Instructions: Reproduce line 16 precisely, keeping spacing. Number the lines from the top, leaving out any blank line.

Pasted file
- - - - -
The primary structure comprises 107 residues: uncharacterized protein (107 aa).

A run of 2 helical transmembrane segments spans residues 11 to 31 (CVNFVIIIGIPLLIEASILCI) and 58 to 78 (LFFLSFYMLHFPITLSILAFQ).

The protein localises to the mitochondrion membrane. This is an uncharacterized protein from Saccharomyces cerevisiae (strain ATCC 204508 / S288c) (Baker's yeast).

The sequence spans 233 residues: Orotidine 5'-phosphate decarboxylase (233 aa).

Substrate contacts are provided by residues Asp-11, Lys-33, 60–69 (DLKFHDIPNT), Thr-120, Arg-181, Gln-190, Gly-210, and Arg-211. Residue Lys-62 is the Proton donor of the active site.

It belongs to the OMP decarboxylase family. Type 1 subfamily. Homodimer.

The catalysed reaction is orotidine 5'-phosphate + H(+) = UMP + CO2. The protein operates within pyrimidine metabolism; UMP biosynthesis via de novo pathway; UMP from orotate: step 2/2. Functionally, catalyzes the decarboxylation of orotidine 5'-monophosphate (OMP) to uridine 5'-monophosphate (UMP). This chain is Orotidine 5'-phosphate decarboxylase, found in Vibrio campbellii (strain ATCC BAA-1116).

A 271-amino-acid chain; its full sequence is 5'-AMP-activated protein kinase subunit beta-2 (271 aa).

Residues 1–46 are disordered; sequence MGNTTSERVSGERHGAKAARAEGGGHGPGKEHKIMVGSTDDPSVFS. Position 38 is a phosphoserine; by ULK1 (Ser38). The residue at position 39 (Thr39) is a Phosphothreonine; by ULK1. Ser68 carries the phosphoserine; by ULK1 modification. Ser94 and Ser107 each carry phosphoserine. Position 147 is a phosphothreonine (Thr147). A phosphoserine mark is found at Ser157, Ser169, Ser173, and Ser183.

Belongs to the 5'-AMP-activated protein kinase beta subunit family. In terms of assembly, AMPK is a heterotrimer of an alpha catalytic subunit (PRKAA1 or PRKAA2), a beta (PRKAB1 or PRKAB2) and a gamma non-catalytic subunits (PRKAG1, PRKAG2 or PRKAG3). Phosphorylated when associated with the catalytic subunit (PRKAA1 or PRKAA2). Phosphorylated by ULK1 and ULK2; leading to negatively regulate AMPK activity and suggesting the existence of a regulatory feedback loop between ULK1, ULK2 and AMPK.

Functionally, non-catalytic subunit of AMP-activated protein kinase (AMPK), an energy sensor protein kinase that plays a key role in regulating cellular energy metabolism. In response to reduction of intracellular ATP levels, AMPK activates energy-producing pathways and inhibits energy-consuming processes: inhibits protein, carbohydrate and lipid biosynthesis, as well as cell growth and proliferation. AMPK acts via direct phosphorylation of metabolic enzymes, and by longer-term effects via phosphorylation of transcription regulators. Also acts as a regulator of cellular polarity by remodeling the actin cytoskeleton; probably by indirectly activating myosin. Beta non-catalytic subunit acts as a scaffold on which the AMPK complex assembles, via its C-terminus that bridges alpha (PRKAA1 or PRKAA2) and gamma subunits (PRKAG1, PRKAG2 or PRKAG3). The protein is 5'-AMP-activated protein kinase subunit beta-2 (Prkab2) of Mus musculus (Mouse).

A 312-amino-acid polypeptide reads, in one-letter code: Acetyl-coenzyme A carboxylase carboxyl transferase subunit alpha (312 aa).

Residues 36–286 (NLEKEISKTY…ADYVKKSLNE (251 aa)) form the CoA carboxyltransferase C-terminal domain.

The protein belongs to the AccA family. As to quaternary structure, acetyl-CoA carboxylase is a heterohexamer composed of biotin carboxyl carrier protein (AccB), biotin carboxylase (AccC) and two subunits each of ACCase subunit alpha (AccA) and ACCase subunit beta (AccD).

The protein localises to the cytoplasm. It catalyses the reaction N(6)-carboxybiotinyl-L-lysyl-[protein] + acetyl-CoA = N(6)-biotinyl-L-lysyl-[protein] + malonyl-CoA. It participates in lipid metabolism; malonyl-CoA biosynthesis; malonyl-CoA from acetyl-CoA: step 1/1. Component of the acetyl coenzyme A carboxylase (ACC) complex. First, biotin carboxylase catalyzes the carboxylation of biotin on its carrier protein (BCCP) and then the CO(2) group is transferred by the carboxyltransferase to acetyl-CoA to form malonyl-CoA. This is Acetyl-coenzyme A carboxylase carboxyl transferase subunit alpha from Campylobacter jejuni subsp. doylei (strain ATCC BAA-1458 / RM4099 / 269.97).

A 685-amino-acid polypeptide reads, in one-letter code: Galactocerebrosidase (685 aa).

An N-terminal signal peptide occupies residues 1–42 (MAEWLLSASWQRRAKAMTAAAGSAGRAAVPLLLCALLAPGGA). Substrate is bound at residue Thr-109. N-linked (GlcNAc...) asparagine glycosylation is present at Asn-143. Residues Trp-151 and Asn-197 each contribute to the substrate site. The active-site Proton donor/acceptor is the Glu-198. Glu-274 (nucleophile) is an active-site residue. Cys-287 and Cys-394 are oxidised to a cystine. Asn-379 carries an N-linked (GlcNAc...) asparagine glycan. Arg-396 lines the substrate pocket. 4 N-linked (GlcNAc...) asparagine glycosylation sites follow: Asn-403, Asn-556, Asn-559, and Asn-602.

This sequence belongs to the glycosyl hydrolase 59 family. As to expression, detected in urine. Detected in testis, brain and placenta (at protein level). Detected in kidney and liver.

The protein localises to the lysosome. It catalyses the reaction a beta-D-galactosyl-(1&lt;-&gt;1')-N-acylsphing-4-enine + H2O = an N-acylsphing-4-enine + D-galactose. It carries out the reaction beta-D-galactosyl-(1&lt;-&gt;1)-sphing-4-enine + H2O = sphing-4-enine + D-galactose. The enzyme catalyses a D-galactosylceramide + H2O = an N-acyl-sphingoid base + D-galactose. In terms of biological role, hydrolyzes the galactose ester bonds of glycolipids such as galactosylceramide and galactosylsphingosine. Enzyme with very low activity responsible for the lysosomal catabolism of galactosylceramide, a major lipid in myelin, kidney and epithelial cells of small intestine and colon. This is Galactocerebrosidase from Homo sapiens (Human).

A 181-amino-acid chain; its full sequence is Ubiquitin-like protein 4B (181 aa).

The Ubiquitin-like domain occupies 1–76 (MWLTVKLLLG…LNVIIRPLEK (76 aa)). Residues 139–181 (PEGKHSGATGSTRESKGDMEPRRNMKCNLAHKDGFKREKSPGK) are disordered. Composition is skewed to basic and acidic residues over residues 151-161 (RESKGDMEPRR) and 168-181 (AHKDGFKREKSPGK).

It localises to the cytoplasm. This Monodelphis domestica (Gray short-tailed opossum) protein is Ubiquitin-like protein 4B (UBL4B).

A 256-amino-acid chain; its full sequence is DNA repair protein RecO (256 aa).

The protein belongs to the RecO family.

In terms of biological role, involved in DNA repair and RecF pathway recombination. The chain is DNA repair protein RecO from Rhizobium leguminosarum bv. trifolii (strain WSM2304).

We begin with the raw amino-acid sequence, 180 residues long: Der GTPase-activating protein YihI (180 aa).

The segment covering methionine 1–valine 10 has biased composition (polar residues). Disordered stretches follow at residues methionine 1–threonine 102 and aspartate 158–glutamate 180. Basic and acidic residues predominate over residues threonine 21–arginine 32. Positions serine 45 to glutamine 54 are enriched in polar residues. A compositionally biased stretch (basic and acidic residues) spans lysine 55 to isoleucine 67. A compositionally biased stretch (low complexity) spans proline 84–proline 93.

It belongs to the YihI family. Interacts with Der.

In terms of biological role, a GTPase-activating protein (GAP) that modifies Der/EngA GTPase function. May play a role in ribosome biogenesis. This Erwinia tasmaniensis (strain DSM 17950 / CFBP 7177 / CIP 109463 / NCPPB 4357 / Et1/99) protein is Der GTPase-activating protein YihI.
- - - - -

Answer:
A 685-amino-acid polypeptide reads, in one-letter code: Galactocerebrosidase (685 aa).